“Likewise, the tongue is a small part of the body, but it makes great boasts. Consider what a great forest is set on fire by a small spark.” James 3:5
The Chicago Fire of 1871 burned for three days, and destroyed thousands of buildings, killed an estimated 300 people and caused an estimated $200 million in damages. It all happened when Mrs. O’Leary’s cow kicked over a lantern in a barn and started the fire.
Seemingly little things can lead to big things and not always good things. When we put bits into the mouths of horses to make them obey us, we can turn the whole animal. Or take ships as an example. Although they are so large and are driven by strong winds, they are steered by a very small rudder wherever the pilot wants to go. Consider what great forest is set on fire by a small spark.
Likewise, the tongue is a small part of the body, but it can set in motion great things, both good and bad. With the tongue we praise our Lord and Father, and with it we curse human beings, who have been made in God’s likeness. Out of the same mouth come praise and cursing.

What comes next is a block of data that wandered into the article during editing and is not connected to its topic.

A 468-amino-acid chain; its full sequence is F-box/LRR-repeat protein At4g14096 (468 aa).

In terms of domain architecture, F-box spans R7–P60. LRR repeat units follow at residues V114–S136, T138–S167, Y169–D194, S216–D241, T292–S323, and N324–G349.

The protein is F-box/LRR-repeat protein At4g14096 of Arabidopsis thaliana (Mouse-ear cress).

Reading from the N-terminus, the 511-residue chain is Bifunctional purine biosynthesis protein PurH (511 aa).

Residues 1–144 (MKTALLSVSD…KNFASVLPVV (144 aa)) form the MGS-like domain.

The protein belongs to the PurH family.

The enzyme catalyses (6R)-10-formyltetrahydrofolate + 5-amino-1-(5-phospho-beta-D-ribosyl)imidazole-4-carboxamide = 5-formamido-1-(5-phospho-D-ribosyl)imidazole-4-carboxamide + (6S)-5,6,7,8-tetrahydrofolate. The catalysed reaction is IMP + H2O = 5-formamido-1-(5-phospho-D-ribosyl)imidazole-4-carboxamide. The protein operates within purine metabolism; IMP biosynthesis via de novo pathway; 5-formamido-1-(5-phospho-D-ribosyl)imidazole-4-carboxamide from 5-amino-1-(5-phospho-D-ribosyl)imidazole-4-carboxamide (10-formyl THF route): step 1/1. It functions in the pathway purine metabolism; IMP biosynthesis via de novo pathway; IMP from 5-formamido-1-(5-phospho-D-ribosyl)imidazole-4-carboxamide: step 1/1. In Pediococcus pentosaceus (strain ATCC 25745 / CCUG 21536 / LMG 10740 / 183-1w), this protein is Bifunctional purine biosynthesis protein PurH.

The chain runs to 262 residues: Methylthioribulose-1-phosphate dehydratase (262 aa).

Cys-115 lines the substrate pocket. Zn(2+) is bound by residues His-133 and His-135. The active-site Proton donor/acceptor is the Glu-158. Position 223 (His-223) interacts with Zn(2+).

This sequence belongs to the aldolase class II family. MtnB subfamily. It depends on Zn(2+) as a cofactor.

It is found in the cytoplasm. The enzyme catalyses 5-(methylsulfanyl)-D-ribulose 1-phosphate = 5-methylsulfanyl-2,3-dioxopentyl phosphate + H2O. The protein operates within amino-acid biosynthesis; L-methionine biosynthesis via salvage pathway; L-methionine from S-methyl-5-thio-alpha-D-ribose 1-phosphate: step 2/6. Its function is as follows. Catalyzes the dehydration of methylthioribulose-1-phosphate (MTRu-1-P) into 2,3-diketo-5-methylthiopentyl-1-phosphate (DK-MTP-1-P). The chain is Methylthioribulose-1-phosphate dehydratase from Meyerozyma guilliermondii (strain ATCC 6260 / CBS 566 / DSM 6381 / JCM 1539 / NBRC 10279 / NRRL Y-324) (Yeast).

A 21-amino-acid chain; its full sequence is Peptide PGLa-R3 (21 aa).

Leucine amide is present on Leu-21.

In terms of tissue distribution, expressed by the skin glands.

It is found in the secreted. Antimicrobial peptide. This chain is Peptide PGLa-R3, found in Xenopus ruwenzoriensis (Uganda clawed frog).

Words, delivered at the right (or wrong) moment, can change the course of history.
Consider Patrick Henry’s “Liberty or Death” oration on the eve of the American Revolution. This was the most influential speech in inspiring the war of independence against Britain.
General Eisenhower on the eve of the Normandy invasion turned to his staff and said to his staff “Let’s go,” and Operation Overlord was set in motion committing 156,000 troops.
But, it is not only the great and historical events which are guided by the tongue. It guides things like telling someone you love them or telling your children you are proud of them. As the tongue can change the course of history, it also can change the relationships in a family or fellowship in our churches.
We should use caution with how we use our tongue. Words from the mouth are like messages after we hit the send button. We can’t get them back. One kind or unkind word can change someone’s entire day. We should be careful with our words, because once they are said, they can be only forgiven, not forgotten. We can say something hurtful in ten seconds, but ten years later, the wounds are still there.
The tongue does a lot of physical things for our body, but I believe that the prime gift God gave us with our tongue is to edify the saints and spread the Word to the sinners.
Perhaps the greatest use of the tongue was given to us by Jesus:
“Ask and it will be given to you; seek and you will find; knock and the door will be opened to you.”
– Jesus Christ, Matthew 7:7
By John Grant
Used by Permission
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